Alex Wilking: Navigating the City of Fog — Unimpressed with London cuisine

Photo contributed by Alex Wilking
Photo contributed by Alex Wilking

I like lamb. But I’d be lying if I said I loved it. In the U.S., lamb was a delicacy for me. I’d only eat it once every few months if I was lucky. Britain is so brimming with Middle Eastern dining that lamb is unavoidable. In London, it’s in half the dishes. By this point, I’m sick of seeing lamb in everything and would just love an American cheeseburger with bacon.

America is the home of greasy foods. Fast food like hamburgers and french fries define our cuisine to the rest of the world. Yet when picturing the dining options for the United Kingdom, all that really comes to mind are fish and chips. I chose to study abroad in a part of the world that is hardly regarded for its cuisine. Now my stomach is feeling the consequences.

As a study abroad student at Webster’s London campus, Regent’s American College London, my food journey naturally started in the school cafeteria. There I’m offered an assortment of different dishes, some which clearly try to replicate American meals. The problem with the cafeteria is that everything tastes bland. Somehow the simplest foods make me want the American equivalent. So that’s a bad place from which to judge British food.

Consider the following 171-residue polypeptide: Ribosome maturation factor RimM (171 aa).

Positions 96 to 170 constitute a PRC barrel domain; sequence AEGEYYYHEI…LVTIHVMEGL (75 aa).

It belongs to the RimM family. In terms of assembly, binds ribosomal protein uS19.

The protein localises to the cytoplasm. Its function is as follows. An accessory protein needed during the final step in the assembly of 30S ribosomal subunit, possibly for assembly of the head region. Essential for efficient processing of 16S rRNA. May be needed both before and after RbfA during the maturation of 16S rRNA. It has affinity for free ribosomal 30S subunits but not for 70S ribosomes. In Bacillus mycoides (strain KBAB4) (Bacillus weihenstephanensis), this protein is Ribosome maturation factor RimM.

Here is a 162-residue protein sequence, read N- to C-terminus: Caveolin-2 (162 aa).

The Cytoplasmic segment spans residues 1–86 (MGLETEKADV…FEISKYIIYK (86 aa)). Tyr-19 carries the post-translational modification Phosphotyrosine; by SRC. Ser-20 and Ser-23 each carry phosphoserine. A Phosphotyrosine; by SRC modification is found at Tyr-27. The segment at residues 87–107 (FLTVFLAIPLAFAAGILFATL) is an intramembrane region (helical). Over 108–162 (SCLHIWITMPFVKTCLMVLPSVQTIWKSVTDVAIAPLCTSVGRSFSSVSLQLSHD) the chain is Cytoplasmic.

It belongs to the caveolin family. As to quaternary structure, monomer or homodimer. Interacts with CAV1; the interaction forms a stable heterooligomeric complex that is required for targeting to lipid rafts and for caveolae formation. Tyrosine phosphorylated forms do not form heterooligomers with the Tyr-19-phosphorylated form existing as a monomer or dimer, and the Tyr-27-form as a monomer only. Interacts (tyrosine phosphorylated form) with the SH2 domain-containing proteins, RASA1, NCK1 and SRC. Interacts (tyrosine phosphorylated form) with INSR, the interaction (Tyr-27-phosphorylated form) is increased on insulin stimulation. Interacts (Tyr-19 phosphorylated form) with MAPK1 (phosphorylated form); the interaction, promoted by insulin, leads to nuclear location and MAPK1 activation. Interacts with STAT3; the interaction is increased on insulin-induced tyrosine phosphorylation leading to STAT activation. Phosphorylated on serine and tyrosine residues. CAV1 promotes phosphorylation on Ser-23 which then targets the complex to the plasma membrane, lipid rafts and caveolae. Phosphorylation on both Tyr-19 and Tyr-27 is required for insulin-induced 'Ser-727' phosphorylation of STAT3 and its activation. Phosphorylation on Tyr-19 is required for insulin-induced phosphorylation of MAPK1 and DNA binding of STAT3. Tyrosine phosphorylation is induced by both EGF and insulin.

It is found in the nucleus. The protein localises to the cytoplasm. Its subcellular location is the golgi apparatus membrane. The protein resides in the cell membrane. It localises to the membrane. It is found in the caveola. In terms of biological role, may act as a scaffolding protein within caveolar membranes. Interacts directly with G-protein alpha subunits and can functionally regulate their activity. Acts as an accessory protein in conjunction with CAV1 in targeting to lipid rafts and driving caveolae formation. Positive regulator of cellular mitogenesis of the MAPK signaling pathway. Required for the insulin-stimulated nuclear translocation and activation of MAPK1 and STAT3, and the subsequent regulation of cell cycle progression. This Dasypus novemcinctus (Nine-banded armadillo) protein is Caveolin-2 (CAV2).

Venturing farther off campus yields exactly what you would expect from a commercialized focal point in London: chain restaurants. Chains everywhere. I didn’t leap across the pond to sit in a McDonald’s and eat off the Savers Menu. I came to eat genuine British food. And go to school and write things.

Authentic food came in the form of the British classic: fish and chips. I told myself it would be one of the best things I have ever eaten. It wasn’t really. The fish was bland and just decent, so I was left disappointed in the end. Sure, some restaurants have better methods of making them than others, but so far I’m hardly impressed.

Americans may wonder what else qualifies as pub food. Well, sausage and potatoes topped off with a bit of gravy for starters, but it’s nothing out of the ordinary. Most other pub dishes, such as a burger or sandwich, are in this same category. The idea of pub food seems glorified in the U.S. and likely so—it’s unexplored territory for many. I’ll tell you now that it’s not overtly special.

This is because pub culture isn’t really about the food, it’s about the pint. The well-deserved drink after a long work day. Londoners will be seen in pubs at all hours of the day drinking and having a good time. There is much more emphasis on what a person is drinking rather than eating. I’ve seen snack foods like chips more than full entrees inside pubs.

Unfortunately, if you try to explore the foods of London beyond pubs, you’ll likely be left with the wonders of the Middle East—wonders meaning lamb. Not that this is bad in the slightest, but I’ve seen enough Indian and Persian restaurants to last me a good while. Yet this cuisine has molded with British dining to the point that food here is commonly Indian, Thai or Persian.

So the choices remain: worldwide chain restaurants, pub food, or Middle Eastern cuisine. That’s about it in London. I suppose I had high expectations for my meals here, but food just isn’t a focus in British culture. If Britain is on the trip list, don’t arrive with expectations of an unexplored cuisine. The area has defined it’s cuisine by molding the signature foods of other cultures together. If you do end up coming overseas, I’ll be here with my Pizza Hut and tasteless cafeteria curry.



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